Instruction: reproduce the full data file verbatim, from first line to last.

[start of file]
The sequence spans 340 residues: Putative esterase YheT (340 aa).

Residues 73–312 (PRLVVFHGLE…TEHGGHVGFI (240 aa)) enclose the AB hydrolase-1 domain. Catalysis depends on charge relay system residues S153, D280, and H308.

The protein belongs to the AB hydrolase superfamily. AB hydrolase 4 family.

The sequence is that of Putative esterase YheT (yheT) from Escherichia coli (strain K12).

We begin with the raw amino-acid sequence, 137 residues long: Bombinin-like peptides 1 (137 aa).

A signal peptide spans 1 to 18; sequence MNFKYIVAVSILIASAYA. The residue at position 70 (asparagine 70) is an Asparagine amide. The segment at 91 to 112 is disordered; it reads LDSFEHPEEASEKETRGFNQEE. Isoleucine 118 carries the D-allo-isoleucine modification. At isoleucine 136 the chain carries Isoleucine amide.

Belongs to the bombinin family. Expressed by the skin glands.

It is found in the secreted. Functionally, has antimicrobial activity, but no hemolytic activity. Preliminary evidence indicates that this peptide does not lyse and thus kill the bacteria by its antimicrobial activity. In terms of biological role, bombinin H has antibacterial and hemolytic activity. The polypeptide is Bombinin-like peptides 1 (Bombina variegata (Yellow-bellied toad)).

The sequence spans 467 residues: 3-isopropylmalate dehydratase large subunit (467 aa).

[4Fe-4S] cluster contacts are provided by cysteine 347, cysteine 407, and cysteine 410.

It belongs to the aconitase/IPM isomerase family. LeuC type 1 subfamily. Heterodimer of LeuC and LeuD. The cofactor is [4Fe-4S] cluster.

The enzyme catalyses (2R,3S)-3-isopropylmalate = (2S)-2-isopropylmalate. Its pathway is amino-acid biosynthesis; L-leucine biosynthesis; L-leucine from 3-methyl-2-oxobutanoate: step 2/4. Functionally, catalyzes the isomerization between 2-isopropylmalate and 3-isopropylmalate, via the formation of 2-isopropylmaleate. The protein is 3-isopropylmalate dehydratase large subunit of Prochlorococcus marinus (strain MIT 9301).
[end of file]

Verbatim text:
The sequence spans 340 residues: Putative esterase YheT (340 aa).

Residues 73–312 (PRLVVFHGLE…TEHGGHVGFI (240 aa)) enclose the AB hydrolase-1 domain. Catalysis depends on charge relay system residues S153, D280, and H308.

The protein belongs to the AB hydrolase superfamily. AB hydrolase 4 family.

The sequence is that of Putative esterase YheT (yheT) from Escherichia coli (strain K12).

We begin with the raw amino-acid sequence, 137 residues long: Bombinin-like peptides 1 (137 aa).

A signal peptide spans 1 to 18; sequence MNFKYIVAVSILIASAYA. The residue at position 70 (asparagine 70) is an Asparagine amide. The segment at 91 to 112 is disordered; it reads LDSFEHPEEASEKETRGFNQEE. Isoleucine 118 carries the D-allo-isoleucine modification. At isoleucine 136 the chain carries Isoleucine amide.

Belongs to the bombinin family. Expressed by the skin glands.

It is found in the secreted. Functionally, has antimicrobial activity, but no hemolytic activity. Preliminary evidence indicates that this peptide does not lyse and thus kill the bacteria by its antimicrobial activity. In terms of biological role, bombinin H has antibacterial and hemolytic activity. The polypeptide is Bombinin-like peptides 1 (Bombina variegata (Yellow-bellied toad)).

The sequence spans 467 residues: 3-isopropylmalate dehydratase large subunit (467 aa).

[4Fe-4S] cluster contacts are provided by cysteine 347, cysteine 407, and cysteine 410.

It belongs to the aconitase/IPM isomerase family. LeuC type 1 subfamily. Heterodimer of LeuC and LeuD. The cofactor is [4Fe-4S] cluster.

The enzyme catalyses (2R,3S)-3-isopropylmalate = (2S)-2-isopropylmalate. Its pathway is amino-acid biosynthesis; L-leucine biosynthesis; L-leucine from 3-methyl-2-oxobutanoate: step 2/4. Functionally, catalyzes the isomerization between 2-isopropylmalate and 3-isopropylmalate, via the formation of 2-isopropylmaleate. The protein is 3-isopropylmalate dehydratase large subunit of Prochlorococcus marinus (strain MIT 9301).